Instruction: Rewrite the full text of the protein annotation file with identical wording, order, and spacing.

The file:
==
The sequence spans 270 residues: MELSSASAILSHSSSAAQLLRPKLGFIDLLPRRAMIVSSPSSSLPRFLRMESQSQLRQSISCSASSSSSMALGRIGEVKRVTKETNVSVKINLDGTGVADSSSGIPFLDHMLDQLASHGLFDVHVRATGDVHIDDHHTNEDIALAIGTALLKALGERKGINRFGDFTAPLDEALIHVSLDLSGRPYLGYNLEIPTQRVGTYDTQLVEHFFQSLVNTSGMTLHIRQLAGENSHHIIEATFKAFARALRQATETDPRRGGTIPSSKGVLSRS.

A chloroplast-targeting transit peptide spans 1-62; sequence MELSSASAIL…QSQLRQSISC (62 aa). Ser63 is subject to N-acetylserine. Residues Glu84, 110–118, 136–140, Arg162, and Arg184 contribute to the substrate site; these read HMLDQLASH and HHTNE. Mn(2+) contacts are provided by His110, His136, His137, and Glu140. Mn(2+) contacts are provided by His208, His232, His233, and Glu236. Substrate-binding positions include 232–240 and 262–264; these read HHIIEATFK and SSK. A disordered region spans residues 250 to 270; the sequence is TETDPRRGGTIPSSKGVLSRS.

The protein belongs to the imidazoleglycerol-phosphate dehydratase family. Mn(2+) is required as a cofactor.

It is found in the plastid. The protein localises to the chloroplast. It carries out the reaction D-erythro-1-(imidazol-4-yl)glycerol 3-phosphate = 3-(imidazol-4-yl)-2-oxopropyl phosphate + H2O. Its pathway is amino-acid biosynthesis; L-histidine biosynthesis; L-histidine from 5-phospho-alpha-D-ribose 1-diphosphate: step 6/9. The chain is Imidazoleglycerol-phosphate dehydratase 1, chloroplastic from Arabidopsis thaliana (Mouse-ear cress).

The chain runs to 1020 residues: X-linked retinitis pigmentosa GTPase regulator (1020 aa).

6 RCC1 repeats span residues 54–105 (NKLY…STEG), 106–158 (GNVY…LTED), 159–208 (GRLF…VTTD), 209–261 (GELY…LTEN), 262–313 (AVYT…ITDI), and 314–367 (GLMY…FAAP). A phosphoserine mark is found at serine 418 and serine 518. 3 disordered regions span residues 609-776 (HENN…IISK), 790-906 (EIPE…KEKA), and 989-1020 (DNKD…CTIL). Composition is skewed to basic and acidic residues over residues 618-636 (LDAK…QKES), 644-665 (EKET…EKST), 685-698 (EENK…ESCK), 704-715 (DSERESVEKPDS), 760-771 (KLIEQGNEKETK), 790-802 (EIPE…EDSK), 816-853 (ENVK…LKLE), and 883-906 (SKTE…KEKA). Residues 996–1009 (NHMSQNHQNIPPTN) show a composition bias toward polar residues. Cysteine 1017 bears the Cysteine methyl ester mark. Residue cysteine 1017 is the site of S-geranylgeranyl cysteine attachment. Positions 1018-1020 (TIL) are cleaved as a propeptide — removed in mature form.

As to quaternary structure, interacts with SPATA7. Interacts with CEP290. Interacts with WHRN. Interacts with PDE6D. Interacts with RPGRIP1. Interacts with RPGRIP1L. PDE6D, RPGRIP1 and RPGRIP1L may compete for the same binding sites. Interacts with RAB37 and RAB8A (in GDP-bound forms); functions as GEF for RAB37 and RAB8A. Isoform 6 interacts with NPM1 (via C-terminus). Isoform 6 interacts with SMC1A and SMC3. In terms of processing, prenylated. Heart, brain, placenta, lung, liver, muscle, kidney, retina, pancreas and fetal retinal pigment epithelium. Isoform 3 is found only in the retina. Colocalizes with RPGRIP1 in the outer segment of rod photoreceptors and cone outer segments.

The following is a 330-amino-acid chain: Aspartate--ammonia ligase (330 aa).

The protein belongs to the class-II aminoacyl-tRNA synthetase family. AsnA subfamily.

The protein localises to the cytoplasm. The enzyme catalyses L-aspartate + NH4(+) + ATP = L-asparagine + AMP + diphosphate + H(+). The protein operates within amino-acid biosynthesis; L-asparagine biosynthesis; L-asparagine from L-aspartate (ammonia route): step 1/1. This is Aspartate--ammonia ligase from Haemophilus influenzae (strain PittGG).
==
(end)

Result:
The sequence spans 270 residues: MELSSASAILSHSSSAAQLLRPKLGFIDLLPRRAMIVSSPSSSLPRFLRMESQSQLRQSISCSASSSSSMALGRIGEVKRVTKETNVSVKINLDGTGVADSSSGIPFLDHMLDQLASHGLFDVHVRATGDVHIDDHHTNEDIALAIGTALLKALGERKGINRFGDFTAPLDEALIHVSLDLSGRPYLGYNLEIPTQRVGTYDTQLVEHFFQSLVNTSGMTLHIRQLAGENSHHIIEATFKAFARALRQATETDPRRGGTIPSSKGVLSRS.

A chloroplast-targeting transit peptide spans 1-62; sequence MELSSASAIL…QSQLRQSISC (62 aa). Ser63 is subject to N-acetylserine. Residues Glu84, 110–118, 136–140, Arg162, and Arg184 contribute to the substrate site; these read HMLDQLASH and HHTNE. Mn(2+) contacts are provided by His110, His136, His137, and Glu140. Mn(2+) contacts are provided by His208, His232, His233, and Glu236. Substrate-binding positions include 232–240 and 262–264; these read HHIIEATFK and SSK. A disordered region spans residues 250 to 270; the sequence is TETDPRRGGTIPSSKGVLSRS.

The protein belongs to the imidazoleglycerol-phosphate dehydratase family. Mn(2+) is required as a cofactor.

It is found in the plastid. The protein localises to the chloroplast. It carries out the reaction D-erythro-1-(imidazol-4-yl)glycerol 3-phosphate = 3-(imidazol-4-yl)-2-oxopropyl phosphate + H2O. Its pathway is amino-acid biosynthesis; L-histidine biosynthesis; L-histidine from 5-phospho-alpha-D-ribose 1-diphosphate: step 6/9. The chain is Imidazoleglycerol-phosphate dehydratase 1, chloroplastic from Arabidopsis thaliana (Mouse-ear cress).

The chain runs to 1020 residues: X-linked retinitis pigmentosa GTPase regulator (1020 aa).

6 RCC1 repeats span residues 54–105 (NKLY…STEG), 106–158 (GNVY…LTED), 159–208 (GRLF…VTTD), 209–261 (GELY…LTEN), 262–313 (AVYT…ITDI), and 314–367 (GLMY…FAAP). A phosphoserine mark is found at serine 418 and serine 518. 3 disordered regions span residues 609-776 (HENN…IISK), 790-906 (EIPE…KEKA), and 989-1020 (DNKD…CTIL). Composition is skewed to basic and acidic residues over residues 618-636 (LDAK…QKES), 644-665 (EKET…EKST), 685-698 (EENK…ESCK), 704-715 (DSERESVEKPDS), 760-771 (KLIEQGNEKETK), 790-802 (EIPE…EDSK), 816-853 (ENVK…LKLE), and 883-906 (SKTE…KEKA). Residues 996–1009 (NHMSQNHQNIPPTN) show a composition bias toward polar residues. Cysteine 1017 bears the Cysteine methyl ester mark. Residue cysteine 1017 is the site of S-geranylgeranyl cysteine attachment. Positions 1018-1020 (TIL) are cleaved as a propeptide — removed in mature form.

As to quaternary structure, interacts with SPATA7. Interacts with CEP290. Interacts with WHRN. Interacts with PDE6D. Interacts with RPGRIP1. Interacts with RPGRIP1L. PDE6D, RPGRIP1 and RPGRIP1L may compete for the same binding sites. Interacts with RAB37 and RAB8A (in GDP-bound forms); functions as GEF for RAB37 and RAB8A. Isoform 6 interacts with NPM1 (via C-terminus). Isoform 6 interacts with SMC1A and SMC3. In terms of processing, prenylated. Heart, brain, placenta, lung, liver, muscle, kidney, retina, pancreas and fetal retinal pigment epithelium. Isoform 3 is found only in the retina. Colocalizes with RPGRIP1 in the outer segment of rod photoreceptors and cone outer segments.

The following is a 330-amino-acid chain: Aspartate--ammonia ligase (330 aa).

The protein belongs to the class-II aminoacyl-tRNA synthetase family. AsnA subfamily.

The protein localises to the cytoplasm. The enzyme catalyses L-aspartate + NH4(+) + ATP = L-asparagine + AMP + diphosphate + H(+). The protein operates within amino-acid biosynthesis; L-asparagine biosynthesis; L-asparagine from L-aspartate (ammonia route): step 1/1. This is Aspartate--ammonia ligase from Haemophilus influenzae (strain PittGG).